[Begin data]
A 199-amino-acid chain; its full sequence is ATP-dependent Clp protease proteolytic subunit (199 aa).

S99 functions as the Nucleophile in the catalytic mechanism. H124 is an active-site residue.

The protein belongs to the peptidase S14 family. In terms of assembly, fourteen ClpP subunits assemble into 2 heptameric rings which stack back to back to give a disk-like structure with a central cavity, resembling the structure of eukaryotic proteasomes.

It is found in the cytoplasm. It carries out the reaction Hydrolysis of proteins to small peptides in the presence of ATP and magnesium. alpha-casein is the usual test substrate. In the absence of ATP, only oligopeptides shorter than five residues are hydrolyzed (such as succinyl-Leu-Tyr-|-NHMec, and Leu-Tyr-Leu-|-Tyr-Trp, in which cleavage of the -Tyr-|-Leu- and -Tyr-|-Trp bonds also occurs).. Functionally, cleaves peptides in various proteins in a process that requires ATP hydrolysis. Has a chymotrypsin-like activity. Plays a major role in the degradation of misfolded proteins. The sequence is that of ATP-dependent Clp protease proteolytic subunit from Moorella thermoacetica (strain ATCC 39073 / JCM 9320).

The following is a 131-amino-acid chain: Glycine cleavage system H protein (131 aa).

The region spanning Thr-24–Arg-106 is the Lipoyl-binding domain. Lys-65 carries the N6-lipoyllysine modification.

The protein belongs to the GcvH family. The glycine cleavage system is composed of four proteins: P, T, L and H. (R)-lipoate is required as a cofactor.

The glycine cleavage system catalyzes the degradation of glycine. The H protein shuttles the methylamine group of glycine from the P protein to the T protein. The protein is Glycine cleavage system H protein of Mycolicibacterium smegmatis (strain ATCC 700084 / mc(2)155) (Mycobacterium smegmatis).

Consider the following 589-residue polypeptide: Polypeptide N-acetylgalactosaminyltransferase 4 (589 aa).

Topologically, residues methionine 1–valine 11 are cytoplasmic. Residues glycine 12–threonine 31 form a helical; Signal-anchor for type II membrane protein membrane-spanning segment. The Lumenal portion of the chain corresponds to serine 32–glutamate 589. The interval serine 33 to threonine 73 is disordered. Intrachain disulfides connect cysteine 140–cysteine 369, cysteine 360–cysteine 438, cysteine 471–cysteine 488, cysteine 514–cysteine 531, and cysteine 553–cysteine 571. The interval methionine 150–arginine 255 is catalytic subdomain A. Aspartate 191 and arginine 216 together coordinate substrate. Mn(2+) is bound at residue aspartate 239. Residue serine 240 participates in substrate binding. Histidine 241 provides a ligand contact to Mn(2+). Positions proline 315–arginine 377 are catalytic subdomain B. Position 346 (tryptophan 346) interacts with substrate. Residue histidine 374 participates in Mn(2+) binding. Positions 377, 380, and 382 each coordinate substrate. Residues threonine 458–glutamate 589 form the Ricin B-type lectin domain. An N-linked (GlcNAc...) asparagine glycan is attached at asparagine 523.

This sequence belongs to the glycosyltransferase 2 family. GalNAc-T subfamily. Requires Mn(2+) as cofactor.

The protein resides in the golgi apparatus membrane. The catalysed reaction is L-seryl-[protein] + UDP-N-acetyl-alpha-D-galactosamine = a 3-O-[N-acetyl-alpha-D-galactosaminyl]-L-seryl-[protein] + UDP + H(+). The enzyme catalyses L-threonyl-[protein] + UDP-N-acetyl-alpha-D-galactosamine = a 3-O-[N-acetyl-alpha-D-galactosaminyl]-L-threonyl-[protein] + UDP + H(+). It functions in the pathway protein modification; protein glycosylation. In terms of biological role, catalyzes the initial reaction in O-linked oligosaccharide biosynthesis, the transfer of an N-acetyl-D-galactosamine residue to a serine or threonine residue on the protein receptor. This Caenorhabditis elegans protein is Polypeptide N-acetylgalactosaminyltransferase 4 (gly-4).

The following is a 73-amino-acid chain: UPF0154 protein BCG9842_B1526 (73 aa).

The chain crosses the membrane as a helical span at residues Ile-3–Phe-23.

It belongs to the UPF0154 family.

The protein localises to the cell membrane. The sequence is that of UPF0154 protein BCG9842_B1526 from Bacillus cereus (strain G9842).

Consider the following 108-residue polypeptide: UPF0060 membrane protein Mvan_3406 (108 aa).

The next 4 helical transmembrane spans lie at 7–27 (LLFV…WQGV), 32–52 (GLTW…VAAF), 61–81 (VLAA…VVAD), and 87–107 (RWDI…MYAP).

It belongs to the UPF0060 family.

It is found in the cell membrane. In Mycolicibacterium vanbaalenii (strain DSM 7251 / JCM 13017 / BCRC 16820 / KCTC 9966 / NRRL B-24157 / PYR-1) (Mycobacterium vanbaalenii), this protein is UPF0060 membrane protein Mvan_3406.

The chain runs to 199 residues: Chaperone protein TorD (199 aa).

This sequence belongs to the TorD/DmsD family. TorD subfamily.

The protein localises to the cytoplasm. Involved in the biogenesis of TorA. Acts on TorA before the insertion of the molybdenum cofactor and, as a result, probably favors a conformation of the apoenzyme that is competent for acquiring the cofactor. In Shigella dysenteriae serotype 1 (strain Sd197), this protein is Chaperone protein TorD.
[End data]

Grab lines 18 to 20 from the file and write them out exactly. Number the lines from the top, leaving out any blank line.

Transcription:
The next 4 helical transmembrane spans lie at 7–27 (LLFV…WQGV), 32–52 (GLTW…VAAF), 61–81 (VLAA…VVAD), and 87–107 (RWDI…MYAP).

It belongs to the UPF0060 family.

It is found in the cell membrane. In Mycolicibacterium vanbaalenii (strain DSM 7251 / JCM 13017 / BCRC 16820 / KCTC 9966 / NRRL B-24157 / PYR-1) (Mycobacterium vanbaalenii), this protein is UPF0060 membrane protein Mvan_3406.